LOS ANGELES—Way back in March of 2008, the news media were startled and amused when then-Ninth Circuit Chief Judge Alex Kozinski decided that he would replace U.S. District Judge George H. King and would himself preside over the obscenity trial of independent adult video producer Ira Isaacs. But whatever shock or amusement the media may have felt at that development was overshadowed when, after two days of trial, Judge Kozinski suspended the proceedings and recused himself from anything further to do with the case after the Los Angeles Times reported that Kozinski maintained a personal website chock full of sexually oriented material.
And who was the main source for the Times’ story? Attorney Cyrus Sanai, who reportedly had had a long-standing grudge against Kozinski—and who’s now claiming in a new lawsuit that because of his revelations about Kozinski, including the claim that Kozinski “hazed” clerks by displaying porn and committing other types of misconduct, he’d been retaliated against—and that the Ninth Circuit’s Judicial Council (JC), a defendant in the new lawsuit along with Kozinski and individual current and past judges on the Council, knew all about the Sanai-bashing but did nothing.
In the suit, Sanai claims that he was barred from participation in the several attempts that were made to call Kozinski to account for his actions, including a misconduct hearing that the Supreme Court ordered to take place before the Third Circuit’s Judicial Council, which refused to consider Sanai’s own complaints during its proceedings.
“With Kozinski and the JC having successfully quashed any investigation into Kozinski’s accessing pornography to torment his clerks, Kozinski and the JC decided to use the full power and force of the prestige of their position to disbar Sanai,” Sanai’s complaint alleges. “Sanai’s misconduct complaints were assigned to Kozinski’s best friend on the Court, and fellow pornography aficionado, Stephen Reinhardt. Judge Reinhardt found that claims against Kozinski were fully disposed of by the Third Circuit, and that the other claims which related to Kozinski’s misconduct were merits related, even though the allegations explicitly demonstrated that they were not. Reinhardt stated that sanctions should be imposed on Sanai for filing a completely truthful and valid misconduct complaint… The 2010 JC Defendants issued a published censure of Sanai as retaliation for filing his valid misconduct complaint and instructed that it be put to the California Bar Association.”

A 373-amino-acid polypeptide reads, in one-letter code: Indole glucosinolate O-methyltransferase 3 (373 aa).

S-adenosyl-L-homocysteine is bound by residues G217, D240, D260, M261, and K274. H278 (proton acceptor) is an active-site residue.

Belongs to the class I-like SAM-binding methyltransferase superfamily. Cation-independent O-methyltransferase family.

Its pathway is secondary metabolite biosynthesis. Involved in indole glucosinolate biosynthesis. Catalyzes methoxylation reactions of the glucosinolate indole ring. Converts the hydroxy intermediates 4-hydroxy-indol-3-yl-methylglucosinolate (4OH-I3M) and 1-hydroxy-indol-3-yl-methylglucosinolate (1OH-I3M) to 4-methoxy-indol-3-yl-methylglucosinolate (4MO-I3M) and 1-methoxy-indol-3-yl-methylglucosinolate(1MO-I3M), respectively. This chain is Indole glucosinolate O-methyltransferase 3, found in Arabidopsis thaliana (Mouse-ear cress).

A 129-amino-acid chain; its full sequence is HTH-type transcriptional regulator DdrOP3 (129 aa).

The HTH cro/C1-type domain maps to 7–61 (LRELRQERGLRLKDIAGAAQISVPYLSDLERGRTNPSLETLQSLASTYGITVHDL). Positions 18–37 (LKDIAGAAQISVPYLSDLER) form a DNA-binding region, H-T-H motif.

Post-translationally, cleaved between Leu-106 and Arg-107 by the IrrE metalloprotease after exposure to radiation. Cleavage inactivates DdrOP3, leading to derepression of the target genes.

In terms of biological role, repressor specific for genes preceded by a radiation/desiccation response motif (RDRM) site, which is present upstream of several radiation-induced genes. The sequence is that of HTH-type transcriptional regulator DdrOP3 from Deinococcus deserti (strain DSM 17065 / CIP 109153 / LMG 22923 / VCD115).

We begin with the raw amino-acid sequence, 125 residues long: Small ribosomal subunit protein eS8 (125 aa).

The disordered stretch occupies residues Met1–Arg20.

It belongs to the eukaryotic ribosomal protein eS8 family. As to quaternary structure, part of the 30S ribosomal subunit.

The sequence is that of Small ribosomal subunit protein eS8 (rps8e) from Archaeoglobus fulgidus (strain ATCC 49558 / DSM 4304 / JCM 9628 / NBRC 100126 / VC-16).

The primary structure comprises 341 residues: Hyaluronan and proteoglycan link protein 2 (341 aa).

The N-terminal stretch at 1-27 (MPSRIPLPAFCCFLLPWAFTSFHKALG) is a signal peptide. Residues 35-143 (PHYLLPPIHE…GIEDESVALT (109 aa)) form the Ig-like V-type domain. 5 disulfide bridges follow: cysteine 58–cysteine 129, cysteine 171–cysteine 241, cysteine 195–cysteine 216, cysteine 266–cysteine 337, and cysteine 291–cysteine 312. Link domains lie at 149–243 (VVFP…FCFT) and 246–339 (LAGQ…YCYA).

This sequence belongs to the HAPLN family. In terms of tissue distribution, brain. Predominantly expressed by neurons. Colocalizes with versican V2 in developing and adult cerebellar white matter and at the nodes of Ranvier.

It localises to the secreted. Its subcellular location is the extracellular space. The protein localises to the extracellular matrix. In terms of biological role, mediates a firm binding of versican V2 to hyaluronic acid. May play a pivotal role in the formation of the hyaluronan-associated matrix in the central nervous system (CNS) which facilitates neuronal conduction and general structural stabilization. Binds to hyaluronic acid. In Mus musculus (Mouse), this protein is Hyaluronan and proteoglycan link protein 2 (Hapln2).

Sanai makes several other charges, many having to do with Kozinski’s alleged manipulation of the system to give him control over the proceedings against Sanai.
“Kozinski’s role as a litigator is a threat to due process,” Sanai charges. “Kozinski is impervious to any kind of restriction or restraint in the Ninth Circuit Court of Appeals or the District Courts. He has the power to contact judges ex parte and to violate other rules and restrictions with impunity, because the JC and Court of Appeals has demonstrated it will not rein him in.”
Possibly of interest: Sanai is seeking $10,000,000 for “emotional injury, reputational injury, lost income, and expenses, and an unknown amount of punitive damages.”
However, the suit, which was filed in December of 2019, now faces a Motion to Dismiss by the defendants, who claim, among other defenses, that since the alleged incidents described in the complaint happened more than a decade ago, his claims were time-barred, and also that the suit was barred by judicial and quasi-judicial immunity and that federal courts, it was argued, have no jurisdiction to review decisions by the Judicial Council.
“Sound doctrines of sovereign, judicial, and quasi-judicial immunity preclude Plaintiff from proceeding with those claims in this Court,” the Motion argues. “And in any event, Congress expressly foreclosed judicial review of any orders or determinations by a judicial council, which is precisely what Plaintiff asks of this Court. Even were the merits of Plaintiff’s claims subject to review, they are subject to summary dismissal. Plaintiff should not be permitted to entangle yet another judicial forum in whatever quest he is pursuing.”
In addition, the Motion to Dismiss identifies several other reasons why the suit should be dismissed, including “failure to state a claim”; “lack of jurisdiction for the district court to hear the claim”; “sovereign immunity”; “judicial immunity” or in the case of two defendants “quasi-judicial immunity”; and the ultimate argument that in any case, the complaints are “time barred by 28 U.S.C. §2401(a), which requires that a complaint be filed ‘within six years after the right of action first accrues.'”
All of that, plus the fact that most of the defendants are being represented by attorneys from the U.S. Department of Justice, suggest that Sanai, who’s representing himself, will have a long legal struggle to make his case, even if it survives the current Motion.
Pictured: Then-Judge Alex Kozinski
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